Denial “is not a useful policy for dealing with a financial crisis”, as Prof Kenneth Rogoff, one of the world’s foremost authorities on sovereign debt crises and a critic of Europe’s management of its debt problems, noted recently.

Nama would increase bank lending

The National Asset Management Agency (Nama) was meant to liberate funding and get credit flowing into the Irish economy – at least, that’s what the Government endlessly told us it would do. That misplaced confidence was all the more puzzling given that, as Simon Carswell revealed in this newspaper last February, the IMF warned against such a notion.

Minutes of a private meeting between Mr Lenihan and IMF officials in April 2009 showed that the IMF “do not believe that Nama will result in significant increase in bank lending in Ireland”. Brian Cowen reacted to the revelations by saying that while Nama might not have been “sufficient in itself” to get credit flowing, people “should contemplate what level of credit accessibility we’d have in this economy” if it hadn’t been established. Hmmm.

It was all Lehman’s fault

The notion that Lehman Brothers’ bankruptcy was the trigger for all of Ireland’s woes is more of a 2009 fiction than a 2010 one. Since the June publication of the Honohan and Regling-Watson reports into the Irish banking crisis, after all, most Ministers have eased off the L-word and accepted that serious mistakes were made.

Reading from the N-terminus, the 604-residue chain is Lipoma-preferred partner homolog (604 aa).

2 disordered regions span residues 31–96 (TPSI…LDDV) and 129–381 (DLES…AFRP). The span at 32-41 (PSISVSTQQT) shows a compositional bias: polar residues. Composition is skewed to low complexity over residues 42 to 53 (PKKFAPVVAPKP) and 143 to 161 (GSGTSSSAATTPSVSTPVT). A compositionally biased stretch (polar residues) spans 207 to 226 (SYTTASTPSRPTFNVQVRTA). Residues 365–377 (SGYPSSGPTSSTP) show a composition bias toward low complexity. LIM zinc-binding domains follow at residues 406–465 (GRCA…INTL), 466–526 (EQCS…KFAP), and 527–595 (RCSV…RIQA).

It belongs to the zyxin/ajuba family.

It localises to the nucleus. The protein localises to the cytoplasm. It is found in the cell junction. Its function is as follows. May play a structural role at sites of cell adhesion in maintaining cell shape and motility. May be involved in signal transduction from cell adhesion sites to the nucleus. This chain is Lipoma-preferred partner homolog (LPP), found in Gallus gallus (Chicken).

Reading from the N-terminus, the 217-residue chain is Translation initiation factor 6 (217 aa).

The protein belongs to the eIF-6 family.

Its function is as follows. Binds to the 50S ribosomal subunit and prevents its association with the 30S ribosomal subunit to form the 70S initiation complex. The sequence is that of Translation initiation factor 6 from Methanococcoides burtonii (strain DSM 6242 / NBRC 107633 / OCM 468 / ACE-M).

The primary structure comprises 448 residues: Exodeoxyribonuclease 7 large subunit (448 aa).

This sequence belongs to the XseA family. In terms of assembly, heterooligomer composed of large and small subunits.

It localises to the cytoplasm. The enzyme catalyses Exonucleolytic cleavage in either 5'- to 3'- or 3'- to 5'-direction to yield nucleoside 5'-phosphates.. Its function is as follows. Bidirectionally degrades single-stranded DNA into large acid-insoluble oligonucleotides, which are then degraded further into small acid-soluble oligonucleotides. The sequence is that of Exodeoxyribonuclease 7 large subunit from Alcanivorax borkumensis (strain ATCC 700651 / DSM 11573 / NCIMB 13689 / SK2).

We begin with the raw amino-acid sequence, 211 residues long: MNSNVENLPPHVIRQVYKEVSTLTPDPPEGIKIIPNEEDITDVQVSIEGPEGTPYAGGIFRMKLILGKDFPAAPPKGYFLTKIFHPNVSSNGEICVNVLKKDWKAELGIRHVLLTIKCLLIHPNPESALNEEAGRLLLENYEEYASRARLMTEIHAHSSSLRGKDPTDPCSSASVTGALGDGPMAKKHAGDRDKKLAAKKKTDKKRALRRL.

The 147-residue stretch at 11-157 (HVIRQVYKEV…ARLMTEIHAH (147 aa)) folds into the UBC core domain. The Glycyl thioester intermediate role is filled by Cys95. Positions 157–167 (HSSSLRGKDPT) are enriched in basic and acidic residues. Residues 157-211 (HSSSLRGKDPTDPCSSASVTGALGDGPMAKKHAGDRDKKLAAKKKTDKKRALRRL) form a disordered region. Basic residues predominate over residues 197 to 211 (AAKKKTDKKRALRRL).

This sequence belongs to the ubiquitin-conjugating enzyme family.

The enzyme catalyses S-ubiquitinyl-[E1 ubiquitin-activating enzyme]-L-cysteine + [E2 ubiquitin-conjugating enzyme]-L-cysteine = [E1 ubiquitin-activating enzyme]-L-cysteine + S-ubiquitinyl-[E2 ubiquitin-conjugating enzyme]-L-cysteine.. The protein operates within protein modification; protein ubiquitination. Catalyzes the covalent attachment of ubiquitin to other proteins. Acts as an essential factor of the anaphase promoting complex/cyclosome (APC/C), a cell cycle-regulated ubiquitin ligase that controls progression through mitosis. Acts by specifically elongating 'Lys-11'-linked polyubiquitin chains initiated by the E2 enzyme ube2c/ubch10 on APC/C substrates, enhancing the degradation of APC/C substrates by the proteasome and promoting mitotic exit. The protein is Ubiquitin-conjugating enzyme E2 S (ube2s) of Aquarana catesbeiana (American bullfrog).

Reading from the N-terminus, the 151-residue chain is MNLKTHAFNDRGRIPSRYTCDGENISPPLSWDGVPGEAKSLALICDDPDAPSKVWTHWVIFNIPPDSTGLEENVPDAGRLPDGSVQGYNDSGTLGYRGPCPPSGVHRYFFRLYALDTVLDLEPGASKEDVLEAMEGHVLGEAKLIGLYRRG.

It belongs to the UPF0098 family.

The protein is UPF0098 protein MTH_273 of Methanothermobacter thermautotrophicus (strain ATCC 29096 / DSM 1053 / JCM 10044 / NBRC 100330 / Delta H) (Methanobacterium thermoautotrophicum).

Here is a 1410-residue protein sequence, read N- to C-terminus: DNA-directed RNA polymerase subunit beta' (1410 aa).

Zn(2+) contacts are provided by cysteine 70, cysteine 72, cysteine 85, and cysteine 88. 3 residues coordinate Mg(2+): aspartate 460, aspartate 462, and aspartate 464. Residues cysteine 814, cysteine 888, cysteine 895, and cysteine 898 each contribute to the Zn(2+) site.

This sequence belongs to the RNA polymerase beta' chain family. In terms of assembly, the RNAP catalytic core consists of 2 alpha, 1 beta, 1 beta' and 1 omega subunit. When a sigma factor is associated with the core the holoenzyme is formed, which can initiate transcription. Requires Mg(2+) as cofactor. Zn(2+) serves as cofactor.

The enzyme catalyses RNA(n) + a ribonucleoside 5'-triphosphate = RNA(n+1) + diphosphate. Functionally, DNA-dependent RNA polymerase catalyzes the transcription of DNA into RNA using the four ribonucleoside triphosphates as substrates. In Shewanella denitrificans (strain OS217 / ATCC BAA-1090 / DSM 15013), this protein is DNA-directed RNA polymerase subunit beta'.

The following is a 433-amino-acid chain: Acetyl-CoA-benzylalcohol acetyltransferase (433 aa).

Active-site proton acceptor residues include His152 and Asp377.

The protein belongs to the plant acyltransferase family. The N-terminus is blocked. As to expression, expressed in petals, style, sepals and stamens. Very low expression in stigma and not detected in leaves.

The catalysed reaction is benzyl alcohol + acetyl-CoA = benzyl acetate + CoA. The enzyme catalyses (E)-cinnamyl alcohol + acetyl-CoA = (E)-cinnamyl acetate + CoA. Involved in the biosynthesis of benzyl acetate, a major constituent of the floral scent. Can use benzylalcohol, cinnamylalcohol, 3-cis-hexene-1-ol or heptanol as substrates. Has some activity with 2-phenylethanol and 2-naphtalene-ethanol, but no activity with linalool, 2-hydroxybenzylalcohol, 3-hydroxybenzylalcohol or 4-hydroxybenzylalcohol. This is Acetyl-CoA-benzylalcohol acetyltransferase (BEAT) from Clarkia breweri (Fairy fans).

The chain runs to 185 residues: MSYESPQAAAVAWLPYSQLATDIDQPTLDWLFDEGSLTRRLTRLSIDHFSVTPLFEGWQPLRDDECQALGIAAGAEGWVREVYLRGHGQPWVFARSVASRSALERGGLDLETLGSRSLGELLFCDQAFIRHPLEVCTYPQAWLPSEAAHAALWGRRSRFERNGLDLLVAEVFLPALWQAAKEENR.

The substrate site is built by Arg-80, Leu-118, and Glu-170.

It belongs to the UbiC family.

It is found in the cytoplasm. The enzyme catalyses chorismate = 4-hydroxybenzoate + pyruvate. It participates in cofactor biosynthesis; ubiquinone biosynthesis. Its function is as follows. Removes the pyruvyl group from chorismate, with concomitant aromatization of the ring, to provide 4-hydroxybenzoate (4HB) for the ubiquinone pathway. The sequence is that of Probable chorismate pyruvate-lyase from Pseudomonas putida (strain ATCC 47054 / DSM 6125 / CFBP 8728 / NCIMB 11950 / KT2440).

The damning reports meant they had little choice. Heavy banking losses were “inevitable . . . regardless of international factors”, with Anglo Irish Bank and Irish Nationwide already “well on the way to insolvency”. The theory “that property prices would have remained much higher and for much longer had it not been for Lehman Brothers is not convincing”. This was a “homemade” crisis, with “about three-quarters” of the downturn “attributable to local factors”.

Even after the reports, however, one figure remained defiant. “If Lehman’s didn’t collapse, then we wouldn’t have had a hard landing,” Bertie Ahern said in September. “What we needed to do was get a few years’ break, where we would have had a soft landing, but because of the international situation we didn’t get that, which blew a bubble that we otherwise probably would have got away with.” The reality, he said, was that he “left this country in a state where we had low national debt, where we had full employment, low taxes and I didn’t foresee Lehman’s coming down and the rules changing.”

Only on planet Bertie . . .

AIB – one of the finest banks in the world

If planet Bertie is a strange place, planet Ned is, well, an indescribable one.

Cork East Fianna Fáil TD and AIB shareholder Ned O’Keeffe said this year that “no bank has served Ireland better than AIB”. Initially a supporter of “the Nama”, which he described as a “badly needed rescue of the economy, property developers and the banking system”, the prospect of State control led him to slam the agency and “foreigners” like Financial Regulator Matthew Elderfield. “They want to get their claws in there and run that bank, that’s one of the finest banks in the world, my constituents tell me.”